Anna Morgenstern writes at the Center for a Stateless Society:
Many anarchists of various stripes have made the claim that anarcho-capitalists aren’t really anarchists because anarchism entails anti-capitalism. I happen to think this is actually backwards. If they genuinely wish to eliminate the state, they are anarchists, but they aren’t really capitalists, no matter how much they want to claim they are.
People calling themselves “anarcho-capitalists” usually want to define “capitalism” as the same thing as a free market, and “socialism” as state intervention against such. But what then is a free market? If you mean simply all voluntary transactions that occur without state interference, then it’s a circular and redundant definition. In that case, all anarchists are “anarcho-capitalists”, even the most die-hard anarcho-syndicalist.
Defining capitalism as a system of private property is equally problematic, because where would you draw the line between private and public? Under a state, state property is considered “public” but as an anarchist, you know that’s a sham. It’s private property owned by a group that calls themselves the State. Whether something is owned by 10 people or 10 million doesn’t make it more or less “private”.
Going a bit deeper, there may be issues about how property rights are defined, and the nature of ownership between different sorts of anarchists. Obviously, anarcho-capitalists do not want the government to decide who owns what property. So even at their hardest of hard-core propertarianism, they are still effectively anarchists; they just have a different idea of how an anarchist society will organize itself.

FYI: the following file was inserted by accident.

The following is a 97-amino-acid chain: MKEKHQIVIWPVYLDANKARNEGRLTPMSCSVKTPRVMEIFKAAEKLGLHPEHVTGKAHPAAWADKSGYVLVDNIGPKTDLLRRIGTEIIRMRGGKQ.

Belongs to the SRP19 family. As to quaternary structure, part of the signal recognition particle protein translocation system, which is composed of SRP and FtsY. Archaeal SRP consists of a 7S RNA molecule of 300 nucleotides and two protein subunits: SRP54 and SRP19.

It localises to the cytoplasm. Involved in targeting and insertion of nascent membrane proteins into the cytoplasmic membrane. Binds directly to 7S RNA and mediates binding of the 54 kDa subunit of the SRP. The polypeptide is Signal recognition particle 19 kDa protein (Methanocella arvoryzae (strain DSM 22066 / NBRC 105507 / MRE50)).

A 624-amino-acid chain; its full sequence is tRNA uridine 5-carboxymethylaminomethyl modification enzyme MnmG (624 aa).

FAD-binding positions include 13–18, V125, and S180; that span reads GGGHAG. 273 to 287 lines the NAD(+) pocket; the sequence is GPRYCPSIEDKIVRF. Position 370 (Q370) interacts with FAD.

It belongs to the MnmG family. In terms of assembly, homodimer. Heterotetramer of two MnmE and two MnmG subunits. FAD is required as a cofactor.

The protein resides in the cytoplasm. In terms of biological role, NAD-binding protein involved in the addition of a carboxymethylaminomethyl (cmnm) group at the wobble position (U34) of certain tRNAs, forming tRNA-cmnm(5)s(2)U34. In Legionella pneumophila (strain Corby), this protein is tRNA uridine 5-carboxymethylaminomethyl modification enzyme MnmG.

But the focus on goals, I think, is very much over-emphasized in anarchist communities, at the expense of looking at means. Goals sometimes lead people toward certain means, but it is the means that determine results, not the goals. And if the anarcho-capitalists follow anarchist means, the results will be anarchy, not some impossible “anarcho-capitalism”.
Anarchy does not mean social utopia, it means a society where there is no privileged authority. There will still be social evils to be dealt with under anarchy. But anarchy is an important step toward fighting those evils without giving birth to all new ones.
My take on the impossibility of anarcho-capitalism is simply as follows:
- Under anarchism, mass accumulation and concentration of capital is impossible.
- Without concentration of capital, wage slavery is impossible.
- Without wage slavery, there’s nothing most people would recognize as “capitalism”.
The first part of this, that mass accumulation and concentration of capital is impossible under anarchism, has several aspects.
Read more here.